“The Modernist Vanguards: Graham, de Kooning, and Gorky” Exhibition

Shin Gallery (66-68 Orchard St.)

poster for “The Modernist Vanguards: Graham, de Kooning, and Gorky” Exhibition
[Image: John D. Graham "Angel in Dodecahedron" (1959) Oil on Canvas, 30 x 24 in.]

This event has ended.

Shin Gallery presents an historic exhibition of works by acclaimed modernists Willem de Kooning, Arshile Gorky, and John Graham. Alongside Stuart Davis, who rounded out the cohort that de Kooning fondly dubbed ‘The Three Musketeers’ of the downtown art scene, Gorky and Graham were major catalysts of the American abstract expressionist movement. Though all three artists shared a passion for European abstraction—particularly the works of Giorgio de Chirico, Pablo Picasso and Joan Míro—the drawings and paintings included in this show are exemplary of the new, distinctly American style emerging in the late 1920s that would forever change the field of modern art. Having contributed greatly to the technical and intellectual education of many esteemed 20th century modernists including Mark Rothko, Jackson Pollock, Lee Krasner, David Smith and Dorothy Dehner, the collective legacies of Graham, Gorky and de Kooning have undoubtedly earned the title of vanguard in American
art history.

Ivan Gratianovitch Dombrowski spent his first few years in New York attending classes with the Art Students League, rubbing shoulders with the likes of Alexander Calder and Barnett Newman. Arriving in 1920, within a short period of time the polymath emigré from Kiev developed an intercontinental artist persona who would henceforth be known as John D. Graham (1886-1961). A devoted admirer of European abstraction, Graham frequently travelled to Paris, where he was heavily influenced by the works of Pablo Picasso and revelled in the ideas put forth in Christian Zervos’ art journal Cahiers d’Art; he was known to bring multiple copies back to New York to proliferate amid his social circles of artists, curators and collectors.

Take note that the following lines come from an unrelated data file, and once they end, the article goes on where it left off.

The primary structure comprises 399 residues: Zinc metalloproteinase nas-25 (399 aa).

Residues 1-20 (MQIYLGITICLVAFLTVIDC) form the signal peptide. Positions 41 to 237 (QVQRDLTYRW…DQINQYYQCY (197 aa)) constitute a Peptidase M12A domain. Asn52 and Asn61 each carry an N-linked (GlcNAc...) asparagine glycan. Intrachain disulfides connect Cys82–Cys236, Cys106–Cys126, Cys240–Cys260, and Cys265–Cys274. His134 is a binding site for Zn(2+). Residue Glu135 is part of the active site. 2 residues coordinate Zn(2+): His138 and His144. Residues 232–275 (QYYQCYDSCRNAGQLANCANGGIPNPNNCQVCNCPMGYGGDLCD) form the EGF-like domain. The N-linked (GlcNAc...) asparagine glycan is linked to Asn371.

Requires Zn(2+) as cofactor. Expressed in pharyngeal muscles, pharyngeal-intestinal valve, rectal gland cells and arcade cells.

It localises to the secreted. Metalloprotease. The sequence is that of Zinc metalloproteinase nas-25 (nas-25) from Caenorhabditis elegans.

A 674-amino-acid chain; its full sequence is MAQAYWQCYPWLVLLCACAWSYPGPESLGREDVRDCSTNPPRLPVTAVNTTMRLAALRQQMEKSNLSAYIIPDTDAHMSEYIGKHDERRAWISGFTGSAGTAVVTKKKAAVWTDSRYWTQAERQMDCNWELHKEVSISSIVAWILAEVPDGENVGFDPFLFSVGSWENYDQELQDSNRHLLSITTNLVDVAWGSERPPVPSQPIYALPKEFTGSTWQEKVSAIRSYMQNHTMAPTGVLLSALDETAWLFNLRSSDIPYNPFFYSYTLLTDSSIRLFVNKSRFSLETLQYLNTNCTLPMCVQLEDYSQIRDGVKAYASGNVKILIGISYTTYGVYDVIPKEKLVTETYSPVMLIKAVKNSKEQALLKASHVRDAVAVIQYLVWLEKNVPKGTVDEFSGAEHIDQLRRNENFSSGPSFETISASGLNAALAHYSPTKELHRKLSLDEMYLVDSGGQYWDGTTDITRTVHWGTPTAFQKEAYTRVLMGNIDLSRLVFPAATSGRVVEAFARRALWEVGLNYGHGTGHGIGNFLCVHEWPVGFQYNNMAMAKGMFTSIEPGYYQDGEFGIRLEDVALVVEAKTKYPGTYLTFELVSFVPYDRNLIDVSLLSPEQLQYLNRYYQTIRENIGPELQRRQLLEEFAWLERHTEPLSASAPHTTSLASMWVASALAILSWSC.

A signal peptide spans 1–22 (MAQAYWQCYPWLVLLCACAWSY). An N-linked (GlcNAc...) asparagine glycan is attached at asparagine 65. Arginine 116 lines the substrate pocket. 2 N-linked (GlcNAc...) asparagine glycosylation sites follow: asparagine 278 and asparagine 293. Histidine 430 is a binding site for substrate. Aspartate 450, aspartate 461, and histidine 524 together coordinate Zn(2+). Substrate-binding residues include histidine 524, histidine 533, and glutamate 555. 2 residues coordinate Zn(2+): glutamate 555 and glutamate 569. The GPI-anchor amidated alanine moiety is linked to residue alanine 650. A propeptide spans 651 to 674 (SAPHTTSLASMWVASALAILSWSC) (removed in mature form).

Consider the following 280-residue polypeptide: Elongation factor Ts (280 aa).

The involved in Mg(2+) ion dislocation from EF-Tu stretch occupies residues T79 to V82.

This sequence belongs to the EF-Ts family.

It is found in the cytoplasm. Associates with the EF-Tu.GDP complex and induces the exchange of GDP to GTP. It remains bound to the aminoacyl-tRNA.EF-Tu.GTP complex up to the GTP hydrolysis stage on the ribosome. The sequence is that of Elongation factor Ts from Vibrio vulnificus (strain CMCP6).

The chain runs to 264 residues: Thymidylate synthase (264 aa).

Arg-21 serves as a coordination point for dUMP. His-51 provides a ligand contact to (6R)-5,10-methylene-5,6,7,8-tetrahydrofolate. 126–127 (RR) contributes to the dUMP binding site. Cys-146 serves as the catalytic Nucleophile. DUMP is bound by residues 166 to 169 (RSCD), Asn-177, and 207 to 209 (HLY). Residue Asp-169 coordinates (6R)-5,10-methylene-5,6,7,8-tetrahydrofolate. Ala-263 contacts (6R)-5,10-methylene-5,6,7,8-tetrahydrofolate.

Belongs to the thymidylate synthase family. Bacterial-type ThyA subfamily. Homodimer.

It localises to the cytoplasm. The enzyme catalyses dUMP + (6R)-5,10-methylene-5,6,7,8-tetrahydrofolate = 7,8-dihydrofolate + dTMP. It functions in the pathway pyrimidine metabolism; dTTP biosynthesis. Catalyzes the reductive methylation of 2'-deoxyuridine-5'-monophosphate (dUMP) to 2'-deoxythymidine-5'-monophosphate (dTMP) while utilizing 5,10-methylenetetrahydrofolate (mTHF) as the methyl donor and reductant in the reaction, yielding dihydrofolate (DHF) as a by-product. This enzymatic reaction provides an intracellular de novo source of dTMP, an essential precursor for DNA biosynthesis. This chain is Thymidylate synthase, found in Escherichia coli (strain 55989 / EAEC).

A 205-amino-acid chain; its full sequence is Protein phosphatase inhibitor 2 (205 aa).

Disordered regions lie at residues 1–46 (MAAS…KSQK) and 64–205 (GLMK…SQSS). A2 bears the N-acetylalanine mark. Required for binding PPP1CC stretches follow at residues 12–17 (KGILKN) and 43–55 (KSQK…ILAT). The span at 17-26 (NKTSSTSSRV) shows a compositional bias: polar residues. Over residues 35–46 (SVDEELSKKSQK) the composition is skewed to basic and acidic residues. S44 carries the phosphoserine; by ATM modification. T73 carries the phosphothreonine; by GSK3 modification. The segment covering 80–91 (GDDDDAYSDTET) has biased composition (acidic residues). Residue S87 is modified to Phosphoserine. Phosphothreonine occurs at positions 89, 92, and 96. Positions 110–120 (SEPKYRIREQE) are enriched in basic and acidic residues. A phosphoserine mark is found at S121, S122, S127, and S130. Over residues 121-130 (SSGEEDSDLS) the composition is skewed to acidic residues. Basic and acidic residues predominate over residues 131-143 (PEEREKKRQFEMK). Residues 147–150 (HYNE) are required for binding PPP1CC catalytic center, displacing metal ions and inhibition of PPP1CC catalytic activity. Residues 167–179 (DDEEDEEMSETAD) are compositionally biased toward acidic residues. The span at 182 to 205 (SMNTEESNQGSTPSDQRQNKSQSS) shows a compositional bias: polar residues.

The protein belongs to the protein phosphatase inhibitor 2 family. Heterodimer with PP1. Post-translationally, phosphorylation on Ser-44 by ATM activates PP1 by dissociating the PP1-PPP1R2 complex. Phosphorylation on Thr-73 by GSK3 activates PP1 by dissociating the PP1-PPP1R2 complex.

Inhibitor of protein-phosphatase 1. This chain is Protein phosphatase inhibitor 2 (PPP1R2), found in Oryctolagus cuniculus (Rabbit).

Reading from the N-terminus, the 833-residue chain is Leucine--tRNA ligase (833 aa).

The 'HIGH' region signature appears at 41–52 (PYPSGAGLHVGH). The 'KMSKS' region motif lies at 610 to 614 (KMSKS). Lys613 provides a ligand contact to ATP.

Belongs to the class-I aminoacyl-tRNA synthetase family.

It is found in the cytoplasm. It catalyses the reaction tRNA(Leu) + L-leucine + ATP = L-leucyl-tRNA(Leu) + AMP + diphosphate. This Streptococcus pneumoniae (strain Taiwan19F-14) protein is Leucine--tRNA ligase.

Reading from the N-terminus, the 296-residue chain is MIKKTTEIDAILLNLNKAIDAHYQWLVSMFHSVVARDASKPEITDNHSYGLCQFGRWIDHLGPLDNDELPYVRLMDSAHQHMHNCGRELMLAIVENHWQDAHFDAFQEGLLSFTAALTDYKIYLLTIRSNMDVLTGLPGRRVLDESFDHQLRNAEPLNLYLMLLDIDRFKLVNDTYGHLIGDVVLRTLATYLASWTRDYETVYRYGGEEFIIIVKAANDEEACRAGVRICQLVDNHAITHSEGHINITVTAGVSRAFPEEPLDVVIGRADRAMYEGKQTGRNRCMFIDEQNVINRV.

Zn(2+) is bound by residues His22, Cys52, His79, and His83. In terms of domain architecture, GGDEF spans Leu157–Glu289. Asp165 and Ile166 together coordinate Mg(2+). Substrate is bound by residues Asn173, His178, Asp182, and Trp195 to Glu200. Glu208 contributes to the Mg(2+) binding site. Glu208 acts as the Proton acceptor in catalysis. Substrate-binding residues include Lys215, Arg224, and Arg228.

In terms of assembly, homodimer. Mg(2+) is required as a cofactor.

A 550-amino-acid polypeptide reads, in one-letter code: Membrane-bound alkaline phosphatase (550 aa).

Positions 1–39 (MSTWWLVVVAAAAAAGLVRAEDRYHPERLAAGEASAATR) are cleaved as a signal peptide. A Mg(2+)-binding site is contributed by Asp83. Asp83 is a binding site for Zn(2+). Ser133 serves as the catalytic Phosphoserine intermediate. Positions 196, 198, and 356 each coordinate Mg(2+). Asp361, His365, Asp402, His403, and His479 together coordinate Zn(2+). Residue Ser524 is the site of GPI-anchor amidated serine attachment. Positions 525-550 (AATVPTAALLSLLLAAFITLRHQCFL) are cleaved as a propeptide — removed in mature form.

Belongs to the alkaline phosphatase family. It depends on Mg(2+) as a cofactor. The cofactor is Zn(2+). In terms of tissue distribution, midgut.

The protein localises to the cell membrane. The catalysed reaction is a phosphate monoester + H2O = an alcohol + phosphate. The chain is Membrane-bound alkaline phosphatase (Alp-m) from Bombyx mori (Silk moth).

Among this handful of New York luminaries was Dutch-American artist Willem de Kooning (1904-1997), who became a de facto member of the unofficial American Abstract artist group after Graham took an interest in his career in the late 1920s. Graham soon introduced de Kooning to other young artists in the downtown Manhattan scene—one of them was Armenian-born Arshile Gorky (1904-1948), who would quickly become one of de Kooning’s closest friends and source of inspiration.

The humorously puzzling work Untitled (1954) serves as a captivating example of the levity with which de Kooning painted during his peak abstract expressionist years. According to Elaine de Kooning, this three-hole wooden outhouse seat from the Civil War era home in Bridgehampton, NY was painted in a matter of minutes for a croquet party the artist couple was hosting. In an attempt to visually elevate the outhouse for their impending guests, de Kooning quickly executed a marble trompe l’oeil on the seat, possibly with the help of friend and roommate Jackson Pollock, whom he met through Graham. The painted latrine seat provides an enlightening window into the youthful ebullience of the artist’s life as he was entering the most lucrative, critically recognized period of his career.

Arshile Gorky (1904-1948), Enigma, 1928-1929, Oil on Canvas, 33 x 43 in. (83.8 x 109.2 cm.)